Netflix shares popped by as much as 20% in after-hours trading Monday, after the streamer posted better-than-expected earnings for the third quarter of 2016 and reeled in 900,000 more international customers than previously forecast.

The company reported total revenue of $2.29 billion and earnings of 12 cents per share. Wall Street analysts had expected Netflix to post revenue of $2.28 billion and EPS of 6 cents.

Netflix said it added 3.57 million new streaming subscribers, including 3.2 million overseas and 370,000 in the U.S. When it released second-quarter earnings, Netflix had forecast adding 2.6 million streaming subs overall — 300,000 in the U.S. and 2.3 million internationally.

The company’s global streaming revenue for the third quarter totaled $2.2 billion, of which 40% was generated outside the U.S. Operating income was $106 million (versus Netflix’s prior $64 million estimate) while net income was $51.5 million (vs. forecast of $22 million).

According to the company, the stronger-than-expected subscriber acquisition for Q3 was driven by “excitement around Netflix original content.” And Netflix is continuing to double down on originals: In 2017, the company said, it plans to release over 1,000 hours of premium original programming, up from about 600
hours this year.

“The Internet allows us to reach audiences all over the world and, with a growing base of over 86 million members, there’s a large appetite for entertainment and a diversity of tastes to satisfy,” Netflix said Monday in its quarterly letter to investors.

Among its originals, Netflix called supernatural thriller “Stranger Things,” which launched July 15, “the blockbuster of the summer” and noted that the series is produced and owned by Netflix. One big benefit of owning the content is that “it doesn’t come with the studio markup,” Netflix chief content officer Ted Sarandos said on the earnings call.

The company also cited drug-cartel drama “Narcos,” which returned for season 2 in September, saying it had “a positive impact on member acquisition across all of our markets.” In August, Netflix debuted the first half of Baz Luhrmann’s “The Get Down” series about the origins of hip-hop in 1970s New York — its most expensive series ever — but according to third-party research the initial viewer response did not come close to other originals.

Netflix said its content budget for 2017 will be about $6 billion on a profit-and-loss basis, a ballpark figure it has cited before. At an investor conference last month, CFO David Wells said Netflix was shifting its content spending with the aim of having 50% of the TV shows and movies on its streaming service be original productions over the next few years.

As for the ongoing move to shift older U.S. members to the standard $9.99 per month two-stream plan — which hurt domestic sub growth in Q2 — the company said that by the end of Q3 it had “un-grandfathered” 75% of the members affected by the price change in 2016. “(T)he impact has been consistent with our expectations,” Netflix said.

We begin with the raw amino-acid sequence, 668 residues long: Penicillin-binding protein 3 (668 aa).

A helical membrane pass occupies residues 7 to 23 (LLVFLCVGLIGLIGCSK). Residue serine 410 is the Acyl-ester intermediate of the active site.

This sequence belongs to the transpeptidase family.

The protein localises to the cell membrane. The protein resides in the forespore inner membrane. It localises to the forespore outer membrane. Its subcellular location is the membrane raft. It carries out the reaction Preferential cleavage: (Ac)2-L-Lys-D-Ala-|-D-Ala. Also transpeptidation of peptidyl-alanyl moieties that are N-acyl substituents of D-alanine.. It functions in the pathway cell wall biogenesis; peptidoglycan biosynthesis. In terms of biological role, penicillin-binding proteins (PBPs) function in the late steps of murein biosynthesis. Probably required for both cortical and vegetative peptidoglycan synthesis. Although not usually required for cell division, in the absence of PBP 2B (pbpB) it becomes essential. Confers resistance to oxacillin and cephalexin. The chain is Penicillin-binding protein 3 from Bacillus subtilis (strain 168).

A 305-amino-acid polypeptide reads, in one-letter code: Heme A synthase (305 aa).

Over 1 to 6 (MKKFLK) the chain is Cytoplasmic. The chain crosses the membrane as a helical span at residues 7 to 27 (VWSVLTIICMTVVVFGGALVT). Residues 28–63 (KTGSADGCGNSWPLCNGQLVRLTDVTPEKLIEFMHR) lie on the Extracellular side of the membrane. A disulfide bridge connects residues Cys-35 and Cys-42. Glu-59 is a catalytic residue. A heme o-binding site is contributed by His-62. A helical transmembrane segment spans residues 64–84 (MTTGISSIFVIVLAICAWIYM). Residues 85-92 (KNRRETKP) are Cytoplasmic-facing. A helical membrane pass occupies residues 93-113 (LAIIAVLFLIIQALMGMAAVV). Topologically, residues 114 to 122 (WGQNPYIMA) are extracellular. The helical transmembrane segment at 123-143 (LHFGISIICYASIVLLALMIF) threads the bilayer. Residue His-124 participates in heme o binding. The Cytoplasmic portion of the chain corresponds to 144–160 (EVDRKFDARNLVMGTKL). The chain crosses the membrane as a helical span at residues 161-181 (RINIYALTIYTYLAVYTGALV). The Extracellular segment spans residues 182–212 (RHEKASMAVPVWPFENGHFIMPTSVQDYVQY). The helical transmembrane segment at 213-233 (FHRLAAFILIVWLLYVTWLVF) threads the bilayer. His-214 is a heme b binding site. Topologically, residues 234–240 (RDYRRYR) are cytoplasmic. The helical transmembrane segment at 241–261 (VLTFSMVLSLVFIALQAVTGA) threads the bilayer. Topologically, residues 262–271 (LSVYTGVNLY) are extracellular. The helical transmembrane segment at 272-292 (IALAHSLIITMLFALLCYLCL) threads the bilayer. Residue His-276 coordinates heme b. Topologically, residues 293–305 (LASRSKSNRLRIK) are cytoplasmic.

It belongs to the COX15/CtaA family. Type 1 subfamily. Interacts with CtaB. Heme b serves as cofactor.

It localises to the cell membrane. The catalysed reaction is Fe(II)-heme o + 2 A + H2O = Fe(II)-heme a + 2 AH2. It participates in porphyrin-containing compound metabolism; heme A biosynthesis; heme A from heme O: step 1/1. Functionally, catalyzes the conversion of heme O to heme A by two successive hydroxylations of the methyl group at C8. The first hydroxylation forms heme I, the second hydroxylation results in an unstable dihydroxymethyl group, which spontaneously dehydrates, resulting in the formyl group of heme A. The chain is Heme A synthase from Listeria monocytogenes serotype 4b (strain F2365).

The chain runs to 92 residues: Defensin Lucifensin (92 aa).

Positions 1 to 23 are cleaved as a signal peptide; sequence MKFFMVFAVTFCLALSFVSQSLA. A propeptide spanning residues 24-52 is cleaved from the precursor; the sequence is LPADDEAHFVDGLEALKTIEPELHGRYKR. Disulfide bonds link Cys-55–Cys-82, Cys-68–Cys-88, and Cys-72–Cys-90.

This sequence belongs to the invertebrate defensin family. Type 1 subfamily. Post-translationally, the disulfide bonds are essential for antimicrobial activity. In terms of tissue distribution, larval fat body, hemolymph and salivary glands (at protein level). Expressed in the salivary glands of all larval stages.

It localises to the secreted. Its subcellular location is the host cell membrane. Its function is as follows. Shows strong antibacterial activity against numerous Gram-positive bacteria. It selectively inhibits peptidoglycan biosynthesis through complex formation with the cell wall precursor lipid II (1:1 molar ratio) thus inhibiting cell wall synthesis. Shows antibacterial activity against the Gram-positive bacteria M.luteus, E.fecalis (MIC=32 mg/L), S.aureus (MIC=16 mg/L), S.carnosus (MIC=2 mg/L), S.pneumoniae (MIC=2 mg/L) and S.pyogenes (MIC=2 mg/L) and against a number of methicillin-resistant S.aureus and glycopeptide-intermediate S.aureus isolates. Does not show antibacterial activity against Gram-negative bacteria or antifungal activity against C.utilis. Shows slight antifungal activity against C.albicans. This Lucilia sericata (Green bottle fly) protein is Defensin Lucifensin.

For the fourth quarter, Netflix said, the price increase for older customers will continue to have a “moderate” effect on U.S. subscriber growth. Netflix is forecasting 5.2 million global net adds for Q4, including 1.45 million in the U.S. and 3.75 million internationally. CEO Reed Hastings said on the call that Netflix has no new price increases planned, with the exception of a legally mandated inflation adjustment in Brazil.

Average revenue per subscriber for the third quarter grew over 10% year-over-year in both the U.S. and international segments (excluding the impact of foreign-currency exchange rates). “With more revenue, we can reinvest to further improve Netflix to attract new members from around the world, while continuing to delight our existing customers,” the company said.

Also Monday, Netflix disclosed that — for the time being — it is no longer looking to launch its own branded service in China, citing regulatory challenges.

Regarding competition, Netflix said it is presuming that Amazon Prime Video “will become as global as YouTube and Netflix this fall,” with the Nov. 18 launch of auto series “The Grand Tour,” hosted by former “Top Gear” trio Jeremy Clarkson, Richard Hammond and James May. Broadly speaking, Netflix sees competition for “consumer screen time” across a spectrum of TV and internet players. “We’re closing in on 100 million members, but I remind everyone at Netflix that Facebook and YouTube have 1 billion daily actives,” Hastings said on the company’s call Monday.

Netflix’s streaming content obligations as of the end of September were $14.4 billion — up $1 billion from the prior quarter — an increase it said reflects the addition of both new original and non-original content as well as expanded rights for new territories.

The company plans to raise additional debt in the next few weeks. As of Sept. 30, Netflix had $2.37 billion in long-term debt. “With a debt-to-total-capitalization ratio of about 5%, we remain underleveraged compared both to similar firms and to our view of an efficient capital structure,” Netflix said in the shareholder letter. It ended the quarter with $1.3 billion in cash and equivalents (down from $2.3 billion at the end of 2015).

On the call with investors, Hastings said the company has no plans to crack down on password sharing activity in any new way, because so much of that is legitimate account sharing among members of the same household. “Password sharing is something you have to learn to live with,” he said.